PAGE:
The settlement was never used for residential purposes, but rather for cultural or sacred purposes, like a Greek temenos (sacred enclosure dedicated to a god and marked off from common use). The cranial vault of a young woman was found in a “cista” (small individual grave) dug into the ground near the gateway to the fort.

During the Iron Age (5th century B.C. to 1st century A.D.), the settlement was expanded across the promontory, protected by a modular wall similar to other forts found in central and western Asturias. It had a large oblong barrack hut and a thermal building or “castro”-style sauna, with steam baths situated under the apse.

During the Roman occupation of the 1st and 2nd centuries A.D., the densely populated settlement became the administrative centre at the service of the economic interests of the gold mining operations in the area (Pedras Apañadas, Valabilleiro, etc.).

Materials imported from southern France, Zamora, Ebro Valley and La Meseta have been found at the site. The houses were decorated with Roman-style paintings, the streets and squares were paved and the settlement had a proper sewage system.

A Roman domus, built in the 1st century A.D. has been found on the north slope. It has a central courtyard surrounded by a peristyle of columns, and the wall is plain with remains of stucco ornaments. According to the information available, the settlement was probably abandoned in the mid-second century A.D., following a devastating earthquake.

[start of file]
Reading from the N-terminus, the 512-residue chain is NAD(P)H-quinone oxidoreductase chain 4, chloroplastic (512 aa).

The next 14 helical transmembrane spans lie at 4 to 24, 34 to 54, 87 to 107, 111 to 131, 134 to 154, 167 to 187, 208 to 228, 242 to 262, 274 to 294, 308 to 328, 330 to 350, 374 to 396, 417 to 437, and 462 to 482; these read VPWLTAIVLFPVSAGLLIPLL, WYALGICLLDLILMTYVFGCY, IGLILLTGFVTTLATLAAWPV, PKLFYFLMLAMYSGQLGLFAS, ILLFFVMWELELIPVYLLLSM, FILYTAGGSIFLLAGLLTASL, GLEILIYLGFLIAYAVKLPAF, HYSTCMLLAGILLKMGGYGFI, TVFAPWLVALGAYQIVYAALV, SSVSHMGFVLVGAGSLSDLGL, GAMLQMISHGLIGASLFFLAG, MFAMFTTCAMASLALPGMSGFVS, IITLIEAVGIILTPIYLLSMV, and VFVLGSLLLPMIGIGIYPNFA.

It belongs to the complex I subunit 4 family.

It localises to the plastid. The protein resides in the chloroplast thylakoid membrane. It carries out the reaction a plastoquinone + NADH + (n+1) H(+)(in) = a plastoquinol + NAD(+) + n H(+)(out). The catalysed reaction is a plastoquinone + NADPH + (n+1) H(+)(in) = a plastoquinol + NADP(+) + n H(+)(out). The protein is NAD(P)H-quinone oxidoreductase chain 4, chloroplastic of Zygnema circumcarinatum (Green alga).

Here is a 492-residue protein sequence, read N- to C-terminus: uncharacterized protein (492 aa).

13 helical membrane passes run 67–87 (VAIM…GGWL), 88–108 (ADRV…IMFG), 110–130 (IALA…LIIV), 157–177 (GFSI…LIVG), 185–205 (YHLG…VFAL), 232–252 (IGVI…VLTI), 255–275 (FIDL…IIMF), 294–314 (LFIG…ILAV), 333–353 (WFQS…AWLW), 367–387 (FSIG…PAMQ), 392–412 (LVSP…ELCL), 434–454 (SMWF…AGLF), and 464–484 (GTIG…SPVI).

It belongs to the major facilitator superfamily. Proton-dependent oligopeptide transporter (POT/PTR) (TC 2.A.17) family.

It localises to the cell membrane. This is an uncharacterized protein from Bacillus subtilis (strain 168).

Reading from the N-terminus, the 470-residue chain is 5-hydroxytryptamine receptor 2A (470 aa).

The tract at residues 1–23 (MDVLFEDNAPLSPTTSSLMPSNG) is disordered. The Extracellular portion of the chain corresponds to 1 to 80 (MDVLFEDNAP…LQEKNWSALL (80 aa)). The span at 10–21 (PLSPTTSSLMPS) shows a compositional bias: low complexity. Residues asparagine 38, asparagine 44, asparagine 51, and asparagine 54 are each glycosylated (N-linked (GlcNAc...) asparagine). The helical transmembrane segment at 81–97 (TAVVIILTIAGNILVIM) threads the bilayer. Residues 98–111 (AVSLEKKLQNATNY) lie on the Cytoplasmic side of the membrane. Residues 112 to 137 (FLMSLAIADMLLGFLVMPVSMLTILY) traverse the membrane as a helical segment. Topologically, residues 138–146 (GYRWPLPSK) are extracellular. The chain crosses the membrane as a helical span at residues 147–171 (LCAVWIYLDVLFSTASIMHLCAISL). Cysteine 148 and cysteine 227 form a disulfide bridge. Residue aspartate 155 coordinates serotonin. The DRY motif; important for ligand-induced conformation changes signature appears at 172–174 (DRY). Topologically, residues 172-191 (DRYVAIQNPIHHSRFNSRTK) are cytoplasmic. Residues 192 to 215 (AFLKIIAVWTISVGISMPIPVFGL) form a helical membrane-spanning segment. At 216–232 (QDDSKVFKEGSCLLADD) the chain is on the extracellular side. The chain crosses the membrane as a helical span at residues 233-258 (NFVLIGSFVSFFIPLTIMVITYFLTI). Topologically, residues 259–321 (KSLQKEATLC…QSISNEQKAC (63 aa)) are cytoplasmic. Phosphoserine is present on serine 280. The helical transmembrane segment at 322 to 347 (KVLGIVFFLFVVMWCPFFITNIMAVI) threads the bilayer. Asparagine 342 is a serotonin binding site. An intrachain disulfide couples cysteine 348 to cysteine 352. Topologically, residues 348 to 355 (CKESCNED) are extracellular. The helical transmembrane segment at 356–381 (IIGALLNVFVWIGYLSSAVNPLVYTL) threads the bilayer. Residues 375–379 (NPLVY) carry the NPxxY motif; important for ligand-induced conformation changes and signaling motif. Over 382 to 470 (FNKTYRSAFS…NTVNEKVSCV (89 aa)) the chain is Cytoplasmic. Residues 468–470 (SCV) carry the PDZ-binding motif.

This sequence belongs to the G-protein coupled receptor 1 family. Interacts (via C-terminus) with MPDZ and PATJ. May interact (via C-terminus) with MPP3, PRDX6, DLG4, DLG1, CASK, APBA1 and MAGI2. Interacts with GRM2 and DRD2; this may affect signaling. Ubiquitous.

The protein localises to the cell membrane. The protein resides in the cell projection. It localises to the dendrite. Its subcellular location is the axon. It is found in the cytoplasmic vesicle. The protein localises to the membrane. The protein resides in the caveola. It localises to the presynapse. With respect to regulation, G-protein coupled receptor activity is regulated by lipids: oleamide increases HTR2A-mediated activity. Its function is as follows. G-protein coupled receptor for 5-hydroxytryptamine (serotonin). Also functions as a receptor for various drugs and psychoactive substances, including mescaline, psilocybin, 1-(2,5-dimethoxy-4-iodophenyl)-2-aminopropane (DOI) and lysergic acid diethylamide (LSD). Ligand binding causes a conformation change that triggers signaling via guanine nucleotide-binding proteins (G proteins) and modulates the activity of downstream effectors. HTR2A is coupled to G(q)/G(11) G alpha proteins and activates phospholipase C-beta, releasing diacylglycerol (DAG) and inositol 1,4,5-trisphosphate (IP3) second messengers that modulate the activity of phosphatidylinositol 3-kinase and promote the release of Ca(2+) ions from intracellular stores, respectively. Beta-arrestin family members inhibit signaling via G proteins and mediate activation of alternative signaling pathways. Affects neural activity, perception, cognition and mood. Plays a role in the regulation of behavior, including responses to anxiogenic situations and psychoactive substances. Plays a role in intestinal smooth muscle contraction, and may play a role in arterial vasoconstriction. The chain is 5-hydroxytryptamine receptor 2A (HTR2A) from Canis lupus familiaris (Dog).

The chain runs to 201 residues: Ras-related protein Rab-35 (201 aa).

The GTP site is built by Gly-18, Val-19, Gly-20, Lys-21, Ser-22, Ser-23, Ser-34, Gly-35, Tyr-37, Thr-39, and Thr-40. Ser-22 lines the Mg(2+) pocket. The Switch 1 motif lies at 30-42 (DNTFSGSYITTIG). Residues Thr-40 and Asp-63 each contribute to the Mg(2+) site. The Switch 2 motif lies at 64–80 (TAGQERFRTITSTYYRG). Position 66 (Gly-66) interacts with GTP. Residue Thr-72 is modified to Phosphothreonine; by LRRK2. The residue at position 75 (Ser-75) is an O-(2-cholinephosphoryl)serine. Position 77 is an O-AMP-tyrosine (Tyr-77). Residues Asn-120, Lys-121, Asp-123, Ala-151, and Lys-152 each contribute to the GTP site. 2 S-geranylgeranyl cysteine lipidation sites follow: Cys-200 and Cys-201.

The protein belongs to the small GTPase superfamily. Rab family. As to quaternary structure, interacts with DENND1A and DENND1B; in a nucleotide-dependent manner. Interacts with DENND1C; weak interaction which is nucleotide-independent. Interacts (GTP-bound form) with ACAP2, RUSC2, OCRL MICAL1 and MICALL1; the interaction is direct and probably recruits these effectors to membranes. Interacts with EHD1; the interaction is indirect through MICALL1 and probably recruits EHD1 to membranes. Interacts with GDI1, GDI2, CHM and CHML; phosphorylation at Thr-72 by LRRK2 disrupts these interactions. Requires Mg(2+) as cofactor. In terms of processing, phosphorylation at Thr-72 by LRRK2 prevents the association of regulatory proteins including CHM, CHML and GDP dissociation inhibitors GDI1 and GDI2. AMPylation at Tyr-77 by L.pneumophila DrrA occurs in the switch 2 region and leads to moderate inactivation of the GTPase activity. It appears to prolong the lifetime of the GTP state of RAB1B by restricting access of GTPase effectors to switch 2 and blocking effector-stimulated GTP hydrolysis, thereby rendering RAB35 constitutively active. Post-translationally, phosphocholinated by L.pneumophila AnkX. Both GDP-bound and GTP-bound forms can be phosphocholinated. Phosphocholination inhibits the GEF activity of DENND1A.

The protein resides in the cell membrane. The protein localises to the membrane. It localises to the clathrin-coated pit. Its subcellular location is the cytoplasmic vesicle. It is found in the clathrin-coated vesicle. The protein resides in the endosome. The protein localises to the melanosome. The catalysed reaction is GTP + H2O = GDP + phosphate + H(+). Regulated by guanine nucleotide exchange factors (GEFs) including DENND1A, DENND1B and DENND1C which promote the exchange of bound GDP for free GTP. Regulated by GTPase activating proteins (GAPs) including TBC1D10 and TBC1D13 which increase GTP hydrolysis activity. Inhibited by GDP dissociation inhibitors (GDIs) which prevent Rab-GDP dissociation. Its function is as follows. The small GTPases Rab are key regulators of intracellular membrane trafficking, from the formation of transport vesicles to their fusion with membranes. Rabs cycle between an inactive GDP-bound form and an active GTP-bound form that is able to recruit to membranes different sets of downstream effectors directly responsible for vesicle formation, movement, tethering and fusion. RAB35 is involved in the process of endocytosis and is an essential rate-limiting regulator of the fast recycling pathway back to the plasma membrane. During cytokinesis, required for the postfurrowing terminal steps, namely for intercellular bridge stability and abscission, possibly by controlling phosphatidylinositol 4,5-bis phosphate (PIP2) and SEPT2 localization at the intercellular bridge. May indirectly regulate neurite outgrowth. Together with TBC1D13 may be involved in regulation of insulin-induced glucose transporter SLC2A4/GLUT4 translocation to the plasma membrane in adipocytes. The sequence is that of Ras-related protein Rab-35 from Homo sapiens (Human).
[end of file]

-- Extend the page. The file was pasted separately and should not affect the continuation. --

The settlement was last used as a medieval necropolis from the eighth to the tenth century A.D. It consists of more than thirty burial mounds with a slab headstone resembling a stela.

Chao Samartín Castro Museum

Close to the ruins of the settlement is the Chao Samartín Castro Museum. It traces the origin and evolution of fortified settlements in western Asturias, based on decades of archaeological findings carried out under the Cuenca del Navia-Eo Archaeological Programme. Most of the pieces shown in the permanent exhibition were found in Chao Samartín. However, there are also other objects from various regional sites, including Os Castros de Taramundi and Monte Castrelo de Pelou.